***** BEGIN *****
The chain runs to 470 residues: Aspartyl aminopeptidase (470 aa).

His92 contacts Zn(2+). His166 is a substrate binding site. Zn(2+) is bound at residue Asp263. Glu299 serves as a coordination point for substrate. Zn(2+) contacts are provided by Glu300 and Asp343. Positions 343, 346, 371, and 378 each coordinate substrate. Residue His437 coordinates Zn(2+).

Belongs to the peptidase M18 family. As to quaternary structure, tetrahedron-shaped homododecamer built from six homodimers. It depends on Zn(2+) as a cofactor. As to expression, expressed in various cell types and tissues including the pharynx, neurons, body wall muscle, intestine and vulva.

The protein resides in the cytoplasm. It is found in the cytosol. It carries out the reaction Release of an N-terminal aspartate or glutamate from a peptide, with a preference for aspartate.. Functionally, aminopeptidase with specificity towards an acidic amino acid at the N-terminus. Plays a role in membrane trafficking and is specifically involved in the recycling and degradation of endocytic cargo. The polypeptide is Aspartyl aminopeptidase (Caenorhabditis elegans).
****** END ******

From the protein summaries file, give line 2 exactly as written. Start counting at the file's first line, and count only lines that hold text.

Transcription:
His92 contacts Zn(2+). His166 is a substrate binding site. Zn(2+) is bound at residue Asp263. Glu299 serves as a coordination point for substrate. Zn(2+) contacts are provided by Glu300 and Asp343. Positions 343, 346, 371, and 378 each coordinate substrate. Residue His437 coordinates Zn(2+).